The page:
Monday, October 5, 2009

More on the Tobin Tax

. Monday, October 5, 2009

One of the bloggers at From Davos to Seattle thought I was too harsh on the Tobin Tax last week:

[W]hile the Tobin Tax is certainly not ‘the answer’, it might well be an answer. At the least, it has the potential to become a progressive and effective tool in global economic governance. The strange thing is that however much it might irk the city and financial institutions, the Tobin Tax is an idea that never quite seems to go away. Its simplicity and elegance, together with the fact that it’s not a tax that (directly) impacts much on the ordinary citizen make it perennially popular. One gets the feeling that however much structural power is wielded by those who stand to lose by it, every idea that manages to be both good and popular at the same time will have its time come eventually.


More specifically, the post argues that it doesn't matter if the two given goals of the Tobin tax are in contention (as I claimed), because the primary point is to limit hot money flows in and out of the developing world. Any revenue raised by the tax would be a nice bonus, especially if that cash is given to an international organization for global redistribution (potentially making it a progressive, not regressive, tax), but is not required.

Last part first: no way is that going to happen. Developed countries aren't even living up to their Millenium Development aid promises, and sovereign debt has exploded since the onset of the financial crisis and ensuing recession. These governments are not going to agree to tax investment into their countries and then redistribute the proceeds to poorer countries.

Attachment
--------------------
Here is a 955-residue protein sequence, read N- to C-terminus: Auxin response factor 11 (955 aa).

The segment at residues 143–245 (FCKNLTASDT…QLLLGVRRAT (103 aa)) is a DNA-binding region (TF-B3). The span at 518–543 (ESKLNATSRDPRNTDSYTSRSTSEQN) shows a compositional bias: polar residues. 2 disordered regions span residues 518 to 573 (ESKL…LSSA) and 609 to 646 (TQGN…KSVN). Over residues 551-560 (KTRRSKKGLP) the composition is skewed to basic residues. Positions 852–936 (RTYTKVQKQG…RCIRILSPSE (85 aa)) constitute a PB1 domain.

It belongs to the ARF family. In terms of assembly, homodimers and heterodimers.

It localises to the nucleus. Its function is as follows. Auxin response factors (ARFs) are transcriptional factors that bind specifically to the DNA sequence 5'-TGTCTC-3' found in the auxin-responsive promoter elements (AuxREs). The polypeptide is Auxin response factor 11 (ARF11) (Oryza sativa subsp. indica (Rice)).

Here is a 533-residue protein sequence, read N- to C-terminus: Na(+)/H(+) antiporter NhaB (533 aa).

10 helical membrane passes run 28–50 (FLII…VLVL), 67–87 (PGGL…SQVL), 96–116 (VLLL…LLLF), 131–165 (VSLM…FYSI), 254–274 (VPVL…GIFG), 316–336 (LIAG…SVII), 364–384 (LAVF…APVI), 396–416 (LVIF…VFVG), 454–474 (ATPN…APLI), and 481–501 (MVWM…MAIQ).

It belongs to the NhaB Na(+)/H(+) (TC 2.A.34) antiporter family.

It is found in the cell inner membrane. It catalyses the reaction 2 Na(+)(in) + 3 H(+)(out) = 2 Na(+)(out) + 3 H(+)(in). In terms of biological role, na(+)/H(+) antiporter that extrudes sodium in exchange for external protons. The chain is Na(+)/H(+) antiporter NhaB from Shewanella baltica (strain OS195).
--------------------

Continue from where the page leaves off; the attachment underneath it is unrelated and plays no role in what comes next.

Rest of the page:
More importantly, if we want to limit hot money flows (and esp. mitigate their negative consequences, like pressures on exchange rates), aren't there ways of doing that more directly? We could institute capital "curfews" that prevent investors from pulling money out of a country during a panic. Indeed, this was advocated during the Asian financial crisis, put in place in Malaysia, and is now part of the IMF's program. Or we could require minimum investment periods upfront as a condition of large financial investment in LDCs, so investors know they cannot prematurely withdraw their funds without steep penalties. All capital controls have their downsides, but at least these would be attacking the problem directly.

Not that that has much of anything to do with our current crisis and recovery. Even proponents of the Tobin tax (like Rodrik) do not imagine that a Tobin tax would have made our present circumstance less dire. Neither would a Tobin tax actually protect countries from exchange rate pressures from capital flight unless it was very large.

So what's the point? What can a Tobin tax do that other, more direct, capital controls cannot do? Perhaps it is more politically palatable than stricter capital controls, but given that the Tobin tax has yet to be tried despite its "simplicity and elegance" (I thought those were derogatory words in economics these days?), that argument doesn't persuade me either. I just don't see the value-added of a Tobin tax relative to the policy options already in our toolkit.

0 comments:

More on the Tobin Tax
 

Share it

PageRank

SiteMeter

Technorati

Add to Technorati Favorites